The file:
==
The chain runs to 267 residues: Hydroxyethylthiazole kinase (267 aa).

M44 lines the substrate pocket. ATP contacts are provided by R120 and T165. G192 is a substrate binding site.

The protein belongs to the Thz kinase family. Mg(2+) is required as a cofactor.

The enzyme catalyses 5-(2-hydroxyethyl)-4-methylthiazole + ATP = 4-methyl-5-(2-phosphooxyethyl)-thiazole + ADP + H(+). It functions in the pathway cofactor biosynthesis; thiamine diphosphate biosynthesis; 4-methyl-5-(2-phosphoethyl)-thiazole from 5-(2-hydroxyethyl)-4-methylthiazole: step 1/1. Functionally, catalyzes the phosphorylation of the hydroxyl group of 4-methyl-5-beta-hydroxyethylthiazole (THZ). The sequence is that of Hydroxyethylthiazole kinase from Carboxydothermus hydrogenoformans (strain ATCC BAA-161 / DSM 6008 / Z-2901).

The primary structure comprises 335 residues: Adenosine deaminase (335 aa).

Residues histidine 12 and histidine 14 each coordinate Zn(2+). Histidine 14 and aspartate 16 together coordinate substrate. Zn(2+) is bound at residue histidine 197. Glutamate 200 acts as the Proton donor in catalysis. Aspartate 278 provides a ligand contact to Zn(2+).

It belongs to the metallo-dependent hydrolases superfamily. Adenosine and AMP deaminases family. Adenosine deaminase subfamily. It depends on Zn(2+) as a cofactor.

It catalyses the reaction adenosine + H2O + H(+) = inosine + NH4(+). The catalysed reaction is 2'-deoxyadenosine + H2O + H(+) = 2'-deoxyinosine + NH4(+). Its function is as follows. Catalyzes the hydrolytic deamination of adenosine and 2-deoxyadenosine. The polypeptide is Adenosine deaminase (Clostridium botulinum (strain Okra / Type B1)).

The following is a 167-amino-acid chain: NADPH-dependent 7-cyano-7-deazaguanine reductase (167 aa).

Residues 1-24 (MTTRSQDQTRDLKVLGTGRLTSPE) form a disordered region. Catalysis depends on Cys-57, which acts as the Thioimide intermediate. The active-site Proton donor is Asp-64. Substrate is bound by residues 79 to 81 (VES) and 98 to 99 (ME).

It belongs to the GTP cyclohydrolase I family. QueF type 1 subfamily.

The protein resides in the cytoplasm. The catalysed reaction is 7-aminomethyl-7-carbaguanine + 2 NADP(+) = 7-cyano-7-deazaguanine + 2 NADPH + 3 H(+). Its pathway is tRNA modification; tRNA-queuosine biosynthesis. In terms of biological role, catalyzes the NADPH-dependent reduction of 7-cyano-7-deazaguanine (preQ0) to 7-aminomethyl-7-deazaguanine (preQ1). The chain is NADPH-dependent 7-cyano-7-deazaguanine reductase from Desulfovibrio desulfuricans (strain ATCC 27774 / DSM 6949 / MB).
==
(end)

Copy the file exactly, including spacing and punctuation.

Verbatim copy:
The chain runs to 267 residues: Hydroxyethylthiazole kinase (267 aa).

M44 lines the substrate pocket. ATP contacts are provided by R120 and T165. G192 is a substrate binding site.

The protein belongs to the Thz kinase family. Mg(2+) is required as a cofactor.

The enzyme catalyses 5-(2-hydroxyethyl)-4-methylthiazole + ATP = 4-methyl-5-(2-phosphooxyethyl)-thiazole + ADP + H(+). It functions in the pathway cofactor biosynthesis; thiamine diphosphate biosynthesis; 4-methyl-5-(2-phosphoethyl)-thiazole from 5-(2-hydroxyethyl)-4-methylthiazole: step 1/1. Functionally, catalyzes the phosphorylation of the hydroxyl group of 4-methyl-5-beta-hydroxyethylthiazole (THZ). The sequence is that of Hydroxyethylthiazole kinase from Carboxydothermus hydrogenoformans (strain ATCC BAA-161 / DSM 6008 / Z-2901).

The primary structure comprises 335 residues: Adenosine deaminase (335 aa).

Residues histidine 12 and histidine 14 each coordinate Zn(2+). Histidine 14 and aspartate 16 together coordinate substrate. Zn(2+) is bound at residue histidine 197. Glutamate 200 acts as the Proton donor in catalysis. Aspartate 278 provides a ligand contact to Zn(2+).

It belongs to the metallo-dependent hydrolases superfamily. Adenosine and AMP deaminases family. Adenosine deaminase subfamily. It depends on Zn(2+) as a cofactor.

It catalyses the reaction adenosine + H2O + H(+) = inosine + NH4(+). The catalysed reaction is 2'-deoxyadenosine + H2O + H(+) = 2'-deoxyinosine + NH4(+). Its function is as follows. Catalyzes the hydrolytic deamination of adenosine and 2-deoxyadenosine. The polypeptide is Adenosine deaminase (Clostridium botulinum (strain Okra / Type B1)).

The following is a 167-amino-acid chain: NADPH-dependent 7-cyano-7-deazaguanine reductase (167 aa).

Residues 1-24 (MTTRSQDQTRDLKVLGTGRLTSPE) form a disordered region. Catalysis depends on Cys-57, which acts as the Thioimide intermediate. The active-site Proton donor is Asp-64. Substrate is bound by residues 79 to 81 (VES) and 98 to 99 (ME).

It belongs to the GTP cyclohydrolase I family. QueF type 1 subfamily.

The protein resides in the cytoplasm. The catalysed reaction is 7-aminomethyl-7-carbaguanine + 2 NADP(+) = 7-cyano-7-deazaguanine + 2 NADPH + 3 H(+). Its pathway is tRNA modification; tRNA-queuosine biosynthesis. In terms of biological role, catalyzes the NADPH-dependent reduction of 7-cyano-7-deazaguanine (preQ0) to 7-aminomethyl-7-deazaguanine (preQ1). The chain is NADPH-dependent 7-cyano-7-deazaguanine reductase from Desulfovibrio desulfuricans (strain ATCC 27774 / DSM 6949 / MB).